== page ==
Hero or villain? Robert Mueller is Washington’s invisible man

Hero or villain? Robert Mueller is Washington’s invisible man

Washington: Mueller. Mueller. Mueller. Mueller. Mueller. Mueller. Everywhere, at any hour, it's Mueller time.

Special counsel Robert Swan Mueller III is the second-most famous man in Washington. Time magazine just ranked him No. 3 on their Person of the Year list – after crusading journalists and US President Donald Trump.

A rare photo of Special counsel Robert Mueller as he departs Capitol Hill in Washington on June 21, 2017.Credit:AP

It is impossible to spend a day in Washington without hearing or reading Mueller's name. He will go down in history, for better or worse, as one of the pivotal figures of the Trump era.

All this for a man who seldom speaks and is rarely seen. He is omnipresent and absent, inescapable but elusive, the invisible yang to Trump's gold-plated yin.

"Mueller's silence has invited noisy speculation from partisans," writes Time. "To critics on the right, he is an overzealous prosecutor drunk on power and roaming beyond his mandate in a bid to drum Trump out of office. To liberals, he is a crusading hero who won't quit until he brings the President to justice. The public narrative of Mueller's investigation this year has often described its central character more as myth than man."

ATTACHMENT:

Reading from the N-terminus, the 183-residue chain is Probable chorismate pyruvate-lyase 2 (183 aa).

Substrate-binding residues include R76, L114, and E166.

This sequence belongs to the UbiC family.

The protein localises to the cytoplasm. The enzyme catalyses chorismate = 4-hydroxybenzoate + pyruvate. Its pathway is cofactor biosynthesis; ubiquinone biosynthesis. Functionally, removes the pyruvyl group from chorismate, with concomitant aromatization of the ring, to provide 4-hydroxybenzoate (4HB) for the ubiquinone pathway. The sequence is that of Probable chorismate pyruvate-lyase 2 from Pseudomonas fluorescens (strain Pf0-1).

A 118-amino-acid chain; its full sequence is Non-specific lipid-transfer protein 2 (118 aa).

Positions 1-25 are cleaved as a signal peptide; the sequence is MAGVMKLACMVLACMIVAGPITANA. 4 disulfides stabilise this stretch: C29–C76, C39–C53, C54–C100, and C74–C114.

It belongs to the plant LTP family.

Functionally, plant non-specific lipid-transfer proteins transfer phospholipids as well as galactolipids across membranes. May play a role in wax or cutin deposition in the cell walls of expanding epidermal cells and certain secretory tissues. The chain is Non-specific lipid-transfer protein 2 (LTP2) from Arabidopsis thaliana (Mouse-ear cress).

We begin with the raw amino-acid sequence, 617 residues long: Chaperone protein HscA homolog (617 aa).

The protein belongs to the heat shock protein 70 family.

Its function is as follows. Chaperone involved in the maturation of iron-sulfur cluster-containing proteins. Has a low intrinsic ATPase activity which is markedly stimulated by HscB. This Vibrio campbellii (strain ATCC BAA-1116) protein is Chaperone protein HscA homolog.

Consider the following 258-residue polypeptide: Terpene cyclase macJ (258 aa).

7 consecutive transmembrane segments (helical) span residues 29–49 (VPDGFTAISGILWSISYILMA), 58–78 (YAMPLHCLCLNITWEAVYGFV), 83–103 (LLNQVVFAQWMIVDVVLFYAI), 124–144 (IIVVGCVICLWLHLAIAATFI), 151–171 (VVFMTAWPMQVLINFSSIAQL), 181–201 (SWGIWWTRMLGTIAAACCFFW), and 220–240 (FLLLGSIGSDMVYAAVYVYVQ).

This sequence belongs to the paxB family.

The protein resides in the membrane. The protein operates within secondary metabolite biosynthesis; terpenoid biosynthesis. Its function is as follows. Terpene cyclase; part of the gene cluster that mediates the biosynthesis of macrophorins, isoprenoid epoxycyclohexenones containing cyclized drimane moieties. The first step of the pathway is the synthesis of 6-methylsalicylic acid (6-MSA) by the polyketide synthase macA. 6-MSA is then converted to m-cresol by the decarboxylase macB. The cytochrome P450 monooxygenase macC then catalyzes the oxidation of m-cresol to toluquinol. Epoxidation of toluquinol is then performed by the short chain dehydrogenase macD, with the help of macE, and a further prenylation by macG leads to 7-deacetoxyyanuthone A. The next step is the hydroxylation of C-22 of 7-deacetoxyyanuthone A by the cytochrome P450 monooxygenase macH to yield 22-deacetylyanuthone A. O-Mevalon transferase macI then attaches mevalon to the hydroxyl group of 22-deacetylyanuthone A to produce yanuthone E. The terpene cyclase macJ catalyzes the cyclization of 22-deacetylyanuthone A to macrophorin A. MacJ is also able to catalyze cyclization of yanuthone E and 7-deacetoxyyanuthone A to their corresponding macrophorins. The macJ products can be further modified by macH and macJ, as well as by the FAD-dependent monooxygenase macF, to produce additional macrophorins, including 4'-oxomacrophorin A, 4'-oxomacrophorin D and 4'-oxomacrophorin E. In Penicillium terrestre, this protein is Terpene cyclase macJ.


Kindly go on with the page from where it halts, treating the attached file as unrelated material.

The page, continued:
Such is the peculiar nature of Washington that a powerful man who shuns the spotlight should become an object of fascination, and the specific character of Mueller – an old-school WASP indifferent to entreaties for speeches, interviews and photo-ops. More people have seen Robert De Niro playing Mueller on Saturday Night Live than have seen the special counsel himself.

"I always joke that Bob Mueller has turned down more interview requests in his career than most people in Washington ever get in the first place," says Garrett Graff, author of The Threat Matrix: Inside Robert Mueller's FBI and the War on Global Terror and Mueller's de facto biographer.

"Contrary to every single thing that the President tweets today, Mueller is and always has been probably the most apolitical nonpartisan person in the city. He does everything that he can to avoid the public spotlight and anything even slightly resembling politicking."

Mueller is content to be known and respected within a very small circle of close friends and colleagues. That's rare in a town filled with former high school class presidents with enough egos to "float battleships," as the former senator Alan Simpson put it.

Mueller's one and only public statement

Politicians love cameras – and Twitter feeds, Instagram and more – but Mueller's only public statement as special counsel came on May 17, 2017, the day he was appointed: "I accept this responsibility and will discharge it to the best of my ability."

US President Donald Trump has criticised the Mueller probe as a “witch hunt”. Those who known Mueller say he is nonpartisan. Credit:AP